John Ehle’s The Winter People

I was recently re-reading John Ehle’s The Winter People, one of the novels I regrettably had to omit from my “Appalachian Literature: Idea and Identity” syllabus.  It just missed the cut, and my memories of it (from about a decade ago) were fond.  I also watched the film version in which a young Kurt Russell plays the clockmaker Wayland Jackson and Kelly McGillis portrays Collie Wright, the woman at the center of the book’s pivotal conflicts.  The two versions vary greatly, and in matters of character development, I mostly preferred the novel, while in matters of sheer plottery, I favored the movie.  Probably that’s as it should be, a good screen writer can make a virtue of the necessity of thrift — trimming, melding and telescoping — but a good novelist (and Ehle is that) can reveal both the clarities and ambiguities of a personality.

What I would praise in both versions is the artists’ reluctance to portray the highland folk as backward or simple.  The narrator of Poe’s “A Tale of the Ragged Mountains,” set in the hill country of western Virginia, says, “I remembered, too, strange stories told about these Ragged Hills, and of the uncouth and fierce races of men who tenanted their groves and caverns.”  Of course, Poe’s narrator also claims to have seen a hyena in those environs, but he was expressing the view of Appalachians that has long outlived any excuse we have for maintaining it.  Ehle certainly offers a picture of the fierce class, in this novel represented by the Campbells, who seem about as far from urbane as anyone who builds chimneys, reads scripture and hunts with firearms might be, but even among their number there are those who aspire to more than woodcrafting and roughhousing.  The Wrights constitute the other side of the spectrum, with overlap, of course.  They are presented as storekeepers, blacksmiths, led by a deeply reflective patriarch with a keen sense of the ambiguities involved where ethics are concerned.  Into the delicate truce between these two clans stumbles the widowed clockmaker, who soon falls for an unmarried Wright with an infant.  I should stop summarizing here, as mysteries which will hover for a hundred pages follow in close order.

It’s common practice to imagine mountain people, “winter people,” as lacking initiative, resistant to change, disinclined to consider or deliberate.  John Ehle is a writer dedicated to revealing Appalachians in their deliberateness, their attentiveness (which anyone who can follow a trail must have) to nuance and shading.  As in his other works  The Journey of August King and The Widow’s Trial, Ehle concentrates much of his own attention on the conversations and considerations of the characters, but he does it as much with their speech and actions as with their thoughts, so his stories never stall, even in the prolonged trials or family councils he recounts.  And when he narrates the process of a wild mountain bear hunt, he has a cinematic eye and the right word hoard to rivet even a woods-dumb reader (And the good sense to borrow some bits from Horace Kephart).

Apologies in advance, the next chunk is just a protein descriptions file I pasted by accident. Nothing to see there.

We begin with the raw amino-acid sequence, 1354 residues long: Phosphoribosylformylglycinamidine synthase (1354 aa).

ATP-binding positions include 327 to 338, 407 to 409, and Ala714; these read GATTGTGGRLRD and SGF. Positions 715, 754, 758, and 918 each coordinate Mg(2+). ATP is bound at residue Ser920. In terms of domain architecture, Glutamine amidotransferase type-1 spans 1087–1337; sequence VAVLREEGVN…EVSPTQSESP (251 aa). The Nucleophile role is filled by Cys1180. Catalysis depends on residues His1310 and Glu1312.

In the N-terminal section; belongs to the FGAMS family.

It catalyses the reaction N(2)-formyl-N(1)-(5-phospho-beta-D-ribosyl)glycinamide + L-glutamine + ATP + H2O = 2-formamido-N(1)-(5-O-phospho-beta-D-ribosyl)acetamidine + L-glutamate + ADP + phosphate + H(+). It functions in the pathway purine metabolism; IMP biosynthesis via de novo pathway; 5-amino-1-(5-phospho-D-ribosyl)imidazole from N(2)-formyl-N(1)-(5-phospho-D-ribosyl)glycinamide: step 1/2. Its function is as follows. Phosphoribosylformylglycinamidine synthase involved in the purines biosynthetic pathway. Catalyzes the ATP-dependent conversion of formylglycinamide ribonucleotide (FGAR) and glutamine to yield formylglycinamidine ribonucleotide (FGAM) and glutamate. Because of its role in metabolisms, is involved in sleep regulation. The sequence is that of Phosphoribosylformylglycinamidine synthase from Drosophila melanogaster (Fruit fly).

Another of Ehle’s convictions appears to be that people don’t come as Good or Bad, but as mixed.  We’re like metamorphic rock in that respect, and what we perceive will depend on how we turn a piece and where the light strikes it.  He keeps showing facet after facet, layer after layer, until he reminds us that, in the matter of 3-D language, can compete with film.  The flaw that runs through the movie is Wayland’s consistent (though not rigid) generosity and courage; he’s too much the steady pendulum that keeps the clock, the story, on time and on track.  The novel is more rewarding for revealing his shadow side, but his rendering in the film is not enough awry to spoil its suspense or authenticity.

Granted, both Ehle and screenwriter Carol Sobieski (Fried Green Tomatoes) make some compromises to assist the audience, but for a story that combines romance, violence and suspense against a backdrop of dangerously beautiful mountains (filmed in Anson County, N.C.) and hard-wrought existence, The Winter People ranks high on my list.  Its complications and refusals to take the easy path make it not just a drama but a genuine tragedy.  The film is available from Netflix and the paperback version (hardback was from Harper & Row, 1982) of the book from Down Home Press.

About R.T. Smith

recent-meR. T. Smith has edited Shenandoah since 1995 and serves as Writer-in-Residence at Washington & Lee. His forthcoming books are Doves in Flight: 13 Fictions and Summoning Shades: New Poems, both due in 2017.


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